Preparing Development Environment

Before I could start solving the problems I needed to setup my dev environment and figure out how to build and run programs written in OCaml. I used Visual Studio Code as my editor because I was sure it would have an extension for OCaml (I used OCaml & Reason IDE). To build my programs I ended up using ocamlbuild although probably it was an overkill – I never had more than one file to compile and used at most one additional library (Str). With my dev environment set up I was ready to start solving Advent of Code problems and learning OCaml the hard (i.e. trial-and-error) way.

Common errors

When you try to pick a new language, you will initially make a lot of simple, syntactic mistakes. I think this was one of the biggest barriers to me at the beginning. I would try to compile my program and the compilation would fail with an error I could only stare at. Understanding the error would initially take me a lot of time and experimenting (like commenting out code etc.). After a few days I figured what errors my most common mistakes resulted in and things got much easier, but I would still occasionally encounter an error which took a relatively long time to resolve. (Note, some of the mistakes could probably have been avoided if I had read more on the language before I started coding but this is not the way I learn – I prefer reading just enough to be able to do simple things and then figure out things as I go).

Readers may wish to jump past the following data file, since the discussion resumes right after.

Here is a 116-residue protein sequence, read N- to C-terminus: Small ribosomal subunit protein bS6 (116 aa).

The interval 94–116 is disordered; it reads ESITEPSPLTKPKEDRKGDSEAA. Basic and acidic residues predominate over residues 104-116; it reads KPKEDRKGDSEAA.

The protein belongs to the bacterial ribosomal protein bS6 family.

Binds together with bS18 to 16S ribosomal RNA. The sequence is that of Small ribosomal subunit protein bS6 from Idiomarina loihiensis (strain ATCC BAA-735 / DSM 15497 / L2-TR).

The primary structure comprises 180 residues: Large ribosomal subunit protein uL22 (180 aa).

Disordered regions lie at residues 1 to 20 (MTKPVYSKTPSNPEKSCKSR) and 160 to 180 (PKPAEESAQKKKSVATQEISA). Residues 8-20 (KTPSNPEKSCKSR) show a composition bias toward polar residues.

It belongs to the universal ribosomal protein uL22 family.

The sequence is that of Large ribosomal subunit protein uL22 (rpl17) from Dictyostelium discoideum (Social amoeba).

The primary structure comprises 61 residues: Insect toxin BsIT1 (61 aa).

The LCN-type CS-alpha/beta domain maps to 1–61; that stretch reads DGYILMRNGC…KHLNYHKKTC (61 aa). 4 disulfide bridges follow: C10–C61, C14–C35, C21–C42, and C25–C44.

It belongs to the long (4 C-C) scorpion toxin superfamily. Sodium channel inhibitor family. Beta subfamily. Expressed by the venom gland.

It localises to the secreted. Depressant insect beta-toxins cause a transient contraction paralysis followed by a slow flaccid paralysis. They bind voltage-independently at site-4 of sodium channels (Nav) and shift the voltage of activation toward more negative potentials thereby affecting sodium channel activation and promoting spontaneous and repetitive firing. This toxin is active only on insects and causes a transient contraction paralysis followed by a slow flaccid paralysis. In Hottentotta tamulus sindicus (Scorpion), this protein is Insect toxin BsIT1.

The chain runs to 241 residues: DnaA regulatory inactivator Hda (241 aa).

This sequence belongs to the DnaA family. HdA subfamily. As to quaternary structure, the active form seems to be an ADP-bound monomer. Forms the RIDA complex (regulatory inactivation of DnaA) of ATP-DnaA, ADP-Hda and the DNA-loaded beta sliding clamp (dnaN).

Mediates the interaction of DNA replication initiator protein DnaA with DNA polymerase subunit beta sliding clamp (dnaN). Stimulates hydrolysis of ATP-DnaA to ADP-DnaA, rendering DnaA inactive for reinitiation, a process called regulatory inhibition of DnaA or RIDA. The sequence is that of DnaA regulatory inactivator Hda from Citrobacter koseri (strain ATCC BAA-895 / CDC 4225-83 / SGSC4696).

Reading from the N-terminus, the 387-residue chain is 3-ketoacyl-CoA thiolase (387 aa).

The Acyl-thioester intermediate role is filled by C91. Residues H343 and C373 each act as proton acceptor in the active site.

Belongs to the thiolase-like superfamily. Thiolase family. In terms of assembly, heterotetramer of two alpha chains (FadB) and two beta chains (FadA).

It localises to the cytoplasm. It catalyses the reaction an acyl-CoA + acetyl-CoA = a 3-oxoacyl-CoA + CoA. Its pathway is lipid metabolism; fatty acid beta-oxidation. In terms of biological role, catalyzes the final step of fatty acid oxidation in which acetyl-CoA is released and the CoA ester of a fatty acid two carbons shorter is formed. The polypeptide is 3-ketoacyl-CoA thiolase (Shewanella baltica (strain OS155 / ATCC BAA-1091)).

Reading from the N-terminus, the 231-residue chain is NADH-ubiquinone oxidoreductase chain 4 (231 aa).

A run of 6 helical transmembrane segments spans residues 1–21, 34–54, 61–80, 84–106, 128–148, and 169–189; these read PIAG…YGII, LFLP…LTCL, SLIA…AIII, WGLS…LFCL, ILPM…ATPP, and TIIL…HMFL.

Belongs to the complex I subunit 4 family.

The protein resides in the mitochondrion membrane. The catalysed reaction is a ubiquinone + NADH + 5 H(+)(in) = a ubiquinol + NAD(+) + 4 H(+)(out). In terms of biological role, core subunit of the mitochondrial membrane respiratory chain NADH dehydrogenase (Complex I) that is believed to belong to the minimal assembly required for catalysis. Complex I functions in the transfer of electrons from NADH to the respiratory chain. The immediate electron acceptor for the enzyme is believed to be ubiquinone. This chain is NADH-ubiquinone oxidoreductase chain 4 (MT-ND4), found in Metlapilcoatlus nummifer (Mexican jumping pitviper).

Before I dive deeper into errors I encountered I would like to give a few hints that can help in locating and understanding the error:

  • The location of the error contains the line and the column where the error occurs. The column can be very helpful – especially when you invoke a function with multiple parameters or inline a function invocation
  • Oftentimes the mistake is not in the line the error message points to. If you can’t find anything wrong with the line the error message points to check the line(s) the function is invoked from
  • Learn how to read function signatures (e.g. int -> int -> int) to easier understand errors caused by passing values of incorrect types. See the Types of Functions in the OCaml tutorial.

During my adventure with OCaml I compiled a list of errors I encountered.